Recently I received an email asking about how I choose and use fabric. As I composed my answer to I thought that others might benefit from my philosophy about fabric selection and color. Here is our exchange:
I admire your designs, skill, color and fabric selections and combinations, but mostly I enjoy your vision. Thank you.
I will begin my first project, a gift for an old friend, the Early Spring Wreath. By any chance is a kit available for the Early Spring Wreath applique?
If not: I know fabric design offerings change over time, but would you be able to advise me where to find similar colors and designs today?
Good morning Vivian. Of anything in the world to do, I love designing and stitching applique. It is nice to know that someone appreciates that.
Thank you for asking. I stitched that design (Early Spring Wreath, shown above) in the 1990’s, so, of course, none of those fabrics are availablenow. But I do have some thoughts about using color.
First let me say that everyone has an inner sense of color and their instincts will guide fabric choices, so you should first of all honor what your instincts say is right.
After that, I have learned a few things about fabric and using it. Briefly, here are a few suggestions.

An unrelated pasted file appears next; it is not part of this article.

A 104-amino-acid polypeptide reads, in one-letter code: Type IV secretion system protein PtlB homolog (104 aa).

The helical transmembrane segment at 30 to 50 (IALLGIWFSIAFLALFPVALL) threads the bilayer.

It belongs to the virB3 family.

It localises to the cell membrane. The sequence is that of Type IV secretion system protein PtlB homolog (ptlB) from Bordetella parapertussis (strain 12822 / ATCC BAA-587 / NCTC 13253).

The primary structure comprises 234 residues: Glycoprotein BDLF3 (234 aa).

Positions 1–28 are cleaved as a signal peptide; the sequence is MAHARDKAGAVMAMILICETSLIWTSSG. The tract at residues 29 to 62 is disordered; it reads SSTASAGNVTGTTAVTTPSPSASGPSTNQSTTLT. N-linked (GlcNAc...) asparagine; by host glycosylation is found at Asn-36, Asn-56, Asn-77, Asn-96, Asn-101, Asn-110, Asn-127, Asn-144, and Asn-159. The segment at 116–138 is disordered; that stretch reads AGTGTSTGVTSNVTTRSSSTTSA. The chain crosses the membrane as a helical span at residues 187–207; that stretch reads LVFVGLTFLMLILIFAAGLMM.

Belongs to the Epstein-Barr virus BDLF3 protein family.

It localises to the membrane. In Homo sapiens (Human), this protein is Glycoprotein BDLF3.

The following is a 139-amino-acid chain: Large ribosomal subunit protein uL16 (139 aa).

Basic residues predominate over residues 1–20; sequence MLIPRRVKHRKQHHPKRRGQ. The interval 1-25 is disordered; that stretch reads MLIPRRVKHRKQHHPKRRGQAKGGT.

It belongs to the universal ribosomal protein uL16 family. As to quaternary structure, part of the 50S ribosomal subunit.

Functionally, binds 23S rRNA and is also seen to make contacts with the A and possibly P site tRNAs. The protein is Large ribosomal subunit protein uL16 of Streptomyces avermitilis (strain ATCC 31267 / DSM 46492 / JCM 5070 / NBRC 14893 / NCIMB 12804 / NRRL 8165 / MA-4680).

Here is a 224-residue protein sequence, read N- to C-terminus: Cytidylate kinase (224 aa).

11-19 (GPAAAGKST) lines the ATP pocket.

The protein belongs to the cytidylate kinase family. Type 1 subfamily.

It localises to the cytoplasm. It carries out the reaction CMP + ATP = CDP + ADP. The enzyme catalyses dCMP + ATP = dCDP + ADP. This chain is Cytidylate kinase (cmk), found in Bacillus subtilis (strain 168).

Clear colors. Referring back to individual sense of color, a natural palette for me is clear color. That means that the underlying tone of the fabric is clean and clear, devoid of muted tones. It is a personal and easy choice for me to make. Everyone is not like me, so you should go with what appeals to your eye. However, the following suggestions will help enhance your natural palette.
I rarely use solid fabrics because I like printed fabric, but I choose fabric that “reads” as a solid from a distance. How that translates is the fabric I use is usually just two colors…background and a second color to create the print. The thing to remember about that is that if the second color is dark, or darker than the background, from a distance that fabric will look darker than it does up close. So to avoid the design becoming dark, watch for darkening prints.
Contrast is very important. Because we are sometimes hesitant about our fabric choices, we tend to stay neutral. It means that we tend to choose fabric in medium values only. To bring a design to life, it is important that there be both light, medium and dark values working together to maximize the design. So consider the complete spectrum of choices for every color you choose for a flower or its foliage.
Movement and sparkle complete the composition. For me, it important to move the viewer’s eye over the surface of the design. Repeating color across the design (and the quilt) keeps the viewer moving their focus so that the entire design is seen. “Sparkle” is something (usually a small something) that contrasts with everything else on the design so that the viewer notices it. It can be the element that moves the eye. (In this design it is the red and white plaid ribbons.)
I hope the above pointers will help you to choose fabric and its placement on your own version of Early Spring Wreath. At the very least it will give you something to think about as you choose and stitch your design!